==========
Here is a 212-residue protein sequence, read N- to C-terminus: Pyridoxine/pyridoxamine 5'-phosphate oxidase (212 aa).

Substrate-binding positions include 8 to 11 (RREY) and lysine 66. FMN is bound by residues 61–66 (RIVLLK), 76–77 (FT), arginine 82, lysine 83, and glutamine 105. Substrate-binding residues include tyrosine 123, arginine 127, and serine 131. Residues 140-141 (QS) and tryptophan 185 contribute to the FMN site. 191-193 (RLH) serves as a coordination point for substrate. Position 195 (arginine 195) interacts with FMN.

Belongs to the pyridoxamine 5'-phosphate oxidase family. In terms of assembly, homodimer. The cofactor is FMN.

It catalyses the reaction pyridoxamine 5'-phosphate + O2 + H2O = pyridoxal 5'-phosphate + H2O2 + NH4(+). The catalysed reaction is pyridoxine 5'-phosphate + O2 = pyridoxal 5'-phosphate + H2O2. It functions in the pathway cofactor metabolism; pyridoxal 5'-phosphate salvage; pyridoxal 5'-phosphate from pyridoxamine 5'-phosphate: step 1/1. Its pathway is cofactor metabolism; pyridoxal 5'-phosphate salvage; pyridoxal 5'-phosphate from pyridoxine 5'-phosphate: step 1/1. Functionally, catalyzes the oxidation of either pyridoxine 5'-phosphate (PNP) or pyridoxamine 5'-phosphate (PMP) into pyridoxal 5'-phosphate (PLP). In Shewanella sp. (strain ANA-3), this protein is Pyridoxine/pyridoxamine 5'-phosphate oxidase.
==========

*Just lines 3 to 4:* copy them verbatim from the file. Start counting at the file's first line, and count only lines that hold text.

Belongs to the pyridoxamine 5'-phosphate oxidase family. In terms of assembly, homodimer. The cofactor is FMN.

It catalyses the reaction pyridoxamine 5'-phosphate + O2 + H2O = pyridoxal 5'-phosphate + H2O2 + NH4(+). The catalysed reaction is pyridoxine 5'-phosphate + O2 = pyridoxal 5'-phosphate + H2O2. It functions in the pathway cofactor metabolism; pyridoxal 5'-phosphate salvage; pyridoxal 5'-phosphate from pyridoxamine 5'-phosphate: step 1/1. Its pathway is cofactor metabolism; pyridoxal 5'-phosphate salvage; pyridoxal 5'-phosphate from pyridoxine 5'-phosphate: step 1/1. Functionally, catalyzes the oxidation of either pyridoxine 5'-phosphate (PNP) or pyridoxamine 5'-phosphate (PMP) into pyridoxal 5'-phosphate (PLP). In Shewanella sp. (strain ANA-3), this protein is Pyridoxine/pyridoxamine 5'-phosphate oxidase.